Everyone who were not patrolling, were already asleep, and I also began to look for a flat place among the bushes and trees. I spread out a sleeping pad and a sleeping bag (thanks to the members of the “Essence of Time” movement for our equipment!) and almost settled, as I heard salvos and the typical whizzing of mortar shells in the distance. Those few who were not lying on the ground, immediately did so, I rolled over on to my front, covered my head with my hands, and began to wait and wonder where the shells would fall. They were falling behind me. A shell falling near you whizzes typically and for a long time, as if giving time to find a shelter. And you have time to think about so many things – just amazing.
So I was lying and tried to identify by whizzing and air vibration where would it hit – closer or farther. A minute passed, explosions seemed to approach. An eternity passed – they definitely approached. The earth began to fall on top of our camp. Thoughts were rushing through my head – maybe we should do something? And the guys, judging by the fidgeting on their sleeping bags, had the same thoughts. They started to whisper: “It’s closer”, etc. Finally Matros – the commander of the squad, member of the “Essence of Time” cell in Donetsk – apparently decided to calm the personnel and express the general opinion. He addressed the commander of the unit who was lying near us: “Commander… Volga! Maybe we should move?”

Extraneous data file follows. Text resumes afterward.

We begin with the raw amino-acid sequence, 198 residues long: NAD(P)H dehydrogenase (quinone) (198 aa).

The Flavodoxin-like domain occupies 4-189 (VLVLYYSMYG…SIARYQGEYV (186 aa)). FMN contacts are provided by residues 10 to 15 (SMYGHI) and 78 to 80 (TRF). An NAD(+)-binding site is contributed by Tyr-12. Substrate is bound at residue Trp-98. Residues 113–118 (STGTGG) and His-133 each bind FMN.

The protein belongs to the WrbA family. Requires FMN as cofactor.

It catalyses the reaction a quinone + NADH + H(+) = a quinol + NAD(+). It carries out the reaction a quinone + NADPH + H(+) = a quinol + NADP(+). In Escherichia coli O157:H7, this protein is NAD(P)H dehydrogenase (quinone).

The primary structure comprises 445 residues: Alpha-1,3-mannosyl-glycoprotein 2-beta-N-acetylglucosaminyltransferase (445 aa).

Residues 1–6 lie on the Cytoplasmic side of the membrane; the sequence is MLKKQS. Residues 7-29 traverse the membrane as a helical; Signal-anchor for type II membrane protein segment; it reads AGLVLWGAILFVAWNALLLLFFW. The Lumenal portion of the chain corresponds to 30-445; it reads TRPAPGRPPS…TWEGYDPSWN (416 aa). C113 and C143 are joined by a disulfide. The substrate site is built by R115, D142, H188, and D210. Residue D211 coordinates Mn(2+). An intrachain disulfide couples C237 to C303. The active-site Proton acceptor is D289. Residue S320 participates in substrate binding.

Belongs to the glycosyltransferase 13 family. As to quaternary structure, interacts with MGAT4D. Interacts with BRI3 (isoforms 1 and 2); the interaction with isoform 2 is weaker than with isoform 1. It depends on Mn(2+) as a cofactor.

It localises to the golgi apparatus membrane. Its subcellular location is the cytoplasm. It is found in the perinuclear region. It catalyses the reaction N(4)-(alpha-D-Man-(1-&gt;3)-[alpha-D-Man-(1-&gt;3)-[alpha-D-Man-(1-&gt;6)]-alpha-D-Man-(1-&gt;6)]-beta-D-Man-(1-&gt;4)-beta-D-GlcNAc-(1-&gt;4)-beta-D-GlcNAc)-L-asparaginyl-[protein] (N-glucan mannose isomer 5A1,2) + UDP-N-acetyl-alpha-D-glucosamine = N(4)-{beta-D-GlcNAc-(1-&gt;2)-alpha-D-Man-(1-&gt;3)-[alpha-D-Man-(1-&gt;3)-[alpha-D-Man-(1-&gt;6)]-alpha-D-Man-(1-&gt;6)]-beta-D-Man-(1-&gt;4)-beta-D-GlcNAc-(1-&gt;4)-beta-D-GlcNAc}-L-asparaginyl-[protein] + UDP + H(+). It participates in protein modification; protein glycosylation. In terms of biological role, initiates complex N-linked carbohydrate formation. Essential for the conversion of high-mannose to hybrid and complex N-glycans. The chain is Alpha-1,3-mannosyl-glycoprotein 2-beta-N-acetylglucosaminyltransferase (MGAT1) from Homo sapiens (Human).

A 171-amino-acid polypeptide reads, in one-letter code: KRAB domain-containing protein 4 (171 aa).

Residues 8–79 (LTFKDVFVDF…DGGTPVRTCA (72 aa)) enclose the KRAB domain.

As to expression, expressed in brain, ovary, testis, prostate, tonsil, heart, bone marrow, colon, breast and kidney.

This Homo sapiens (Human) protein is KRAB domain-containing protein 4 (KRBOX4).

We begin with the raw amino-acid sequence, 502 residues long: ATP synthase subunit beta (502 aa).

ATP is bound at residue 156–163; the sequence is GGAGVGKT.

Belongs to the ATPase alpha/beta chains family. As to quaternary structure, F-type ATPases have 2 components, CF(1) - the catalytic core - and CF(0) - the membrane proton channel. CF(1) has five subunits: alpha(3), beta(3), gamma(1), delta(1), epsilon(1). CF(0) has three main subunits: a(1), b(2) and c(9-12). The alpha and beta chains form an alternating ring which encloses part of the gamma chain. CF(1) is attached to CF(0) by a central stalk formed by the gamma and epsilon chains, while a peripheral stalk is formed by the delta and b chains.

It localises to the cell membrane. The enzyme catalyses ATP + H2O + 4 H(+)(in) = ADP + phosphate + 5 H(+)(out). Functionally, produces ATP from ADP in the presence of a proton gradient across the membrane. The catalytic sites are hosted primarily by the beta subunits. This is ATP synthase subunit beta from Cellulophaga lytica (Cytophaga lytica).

I listened as best as I could, so as not to miss valuable instructions that were to follow. The commander immediately said: “Move… for what purpose?!”
Those who were closer and heard this dialogue through the noise of explosions, lay as I did, covering their heads, and laughed aloud. I thought at that moment that it’s good when a commander can in one sentence bolster morale, showing that everything is under control, to reassure and cheer at the same time.